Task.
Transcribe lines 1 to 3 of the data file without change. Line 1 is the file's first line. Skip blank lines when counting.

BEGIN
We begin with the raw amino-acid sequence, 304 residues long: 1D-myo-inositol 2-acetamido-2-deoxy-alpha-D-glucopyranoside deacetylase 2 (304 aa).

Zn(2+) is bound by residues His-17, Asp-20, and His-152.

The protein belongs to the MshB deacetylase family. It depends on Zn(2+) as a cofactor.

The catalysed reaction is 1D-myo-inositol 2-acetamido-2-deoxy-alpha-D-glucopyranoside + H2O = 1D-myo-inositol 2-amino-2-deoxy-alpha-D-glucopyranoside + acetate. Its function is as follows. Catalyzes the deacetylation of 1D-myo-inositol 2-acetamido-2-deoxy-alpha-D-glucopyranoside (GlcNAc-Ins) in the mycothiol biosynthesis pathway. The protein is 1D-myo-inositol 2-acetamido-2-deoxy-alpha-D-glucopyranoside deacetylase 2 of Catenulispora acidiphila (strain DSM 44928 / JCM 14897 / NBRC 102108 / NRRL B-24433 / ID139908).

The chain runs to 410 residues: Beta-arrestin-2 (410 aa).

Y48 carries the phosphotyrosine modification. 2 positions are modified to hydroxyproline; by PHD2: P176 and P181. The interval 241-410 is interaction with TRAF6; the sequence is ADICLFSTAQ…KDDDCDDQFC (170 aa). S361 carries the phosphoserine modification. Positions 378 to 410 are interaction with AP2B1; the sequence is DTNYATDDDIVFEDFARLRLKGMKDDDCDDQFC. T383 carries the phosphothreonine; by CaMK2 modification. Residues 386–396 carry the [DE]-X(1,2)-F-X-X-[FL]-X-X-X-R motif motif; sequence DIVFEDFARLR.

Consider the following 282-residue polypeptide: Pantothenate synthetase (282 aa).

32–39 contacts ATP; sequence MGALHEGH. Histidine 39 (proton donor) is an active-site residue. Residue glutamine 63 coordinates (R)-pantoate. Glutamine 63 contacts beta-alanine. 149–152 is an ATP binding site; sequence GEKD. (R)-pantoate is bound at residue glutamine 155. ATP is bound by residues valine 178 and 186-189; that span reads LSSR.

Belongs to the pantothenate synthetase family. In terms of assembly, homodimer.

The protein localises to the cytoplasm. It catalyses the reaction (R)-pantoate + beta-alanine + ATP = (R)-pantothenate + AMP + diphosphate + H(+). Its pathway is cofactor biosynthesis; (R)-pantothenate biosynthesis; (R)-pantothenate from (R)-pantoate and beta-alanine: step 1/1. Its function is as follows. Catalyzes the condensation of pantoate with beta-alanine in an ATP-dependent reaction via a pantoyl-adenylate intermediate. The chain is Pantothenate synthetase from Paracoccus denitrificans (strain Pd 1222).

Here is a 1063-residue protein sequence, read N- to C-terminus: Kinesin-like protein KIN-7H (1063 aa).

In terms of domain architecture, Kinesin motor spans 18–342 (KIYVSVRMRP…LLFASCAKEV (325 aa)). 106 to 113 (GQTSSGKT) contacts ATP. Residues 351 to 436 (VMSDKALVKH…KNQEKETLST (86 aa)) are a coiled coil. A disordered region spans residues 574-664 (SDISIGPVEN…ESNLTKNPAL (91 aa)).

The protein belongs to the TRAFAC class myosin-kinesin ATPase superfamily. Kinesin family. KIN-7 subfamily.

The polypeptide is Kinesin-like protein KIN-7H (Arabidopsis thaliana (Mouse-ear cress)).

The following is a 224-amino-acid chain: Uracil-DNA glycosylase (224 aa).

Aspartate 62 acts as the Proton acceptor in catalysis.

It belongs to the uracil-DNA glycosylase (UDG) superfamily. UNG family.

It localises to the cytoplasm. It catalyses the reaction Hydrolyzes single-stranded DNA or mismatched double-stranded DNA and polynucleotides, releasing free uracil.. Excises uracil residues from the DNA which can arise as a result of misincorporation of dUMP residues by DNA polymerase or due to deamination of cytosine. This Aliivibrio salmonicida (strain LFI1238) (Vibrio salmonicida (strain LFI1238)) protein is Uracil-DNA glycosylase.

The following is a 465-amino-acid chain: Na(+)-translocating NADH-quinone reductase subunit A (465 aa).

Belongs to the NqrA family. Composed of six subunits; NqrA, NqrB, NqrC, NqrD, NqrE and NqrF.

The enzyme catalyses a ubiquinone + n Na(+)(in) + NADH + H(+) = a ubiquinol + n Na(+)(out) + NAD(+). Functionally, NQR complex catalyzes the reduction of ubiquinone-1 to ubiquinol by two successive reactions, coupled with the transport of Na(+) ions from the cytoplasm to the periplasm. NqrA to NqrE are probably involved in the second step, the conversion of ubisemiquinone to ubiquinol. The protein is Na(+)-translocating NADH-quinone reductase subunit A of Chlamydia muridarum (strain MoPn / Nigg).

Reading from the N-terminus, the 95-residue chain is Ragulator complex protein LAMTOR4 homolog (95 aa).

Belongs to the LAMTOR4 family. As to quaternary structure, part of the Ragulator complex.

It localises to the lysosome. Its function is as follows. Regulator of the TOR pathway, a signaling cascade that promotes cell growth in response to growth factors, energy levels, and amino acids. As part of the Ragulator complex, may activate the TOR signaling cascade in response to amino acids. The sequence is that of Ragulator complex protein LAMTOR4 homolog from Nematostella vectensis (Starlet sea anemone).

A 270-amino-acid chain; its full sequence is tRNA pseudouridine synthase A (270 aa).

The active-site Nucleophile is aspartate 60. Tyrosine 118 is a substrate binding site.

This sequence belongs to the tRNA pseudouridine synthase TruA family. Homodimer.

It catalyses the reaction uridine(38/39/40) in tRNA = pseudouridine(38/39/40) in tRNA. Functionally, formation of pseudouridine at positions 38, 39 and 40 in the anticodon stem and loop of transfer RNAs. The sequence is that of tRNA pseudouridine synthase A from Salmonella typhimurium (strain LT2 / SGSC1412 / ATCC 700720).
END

We begin with the raw amino-acid sequence, 304 residues long: 1D-myo-inositol 2-acetamido-2-deoxy-alpha-D-glucopyranoside deacetylase 2 (304 aa).

Zn(2+) is bound by residues His-17, Asp-20, and His-152.

The protein belongs to the MshB deacetylase family. It depends on Zn(2+) as a cofactor.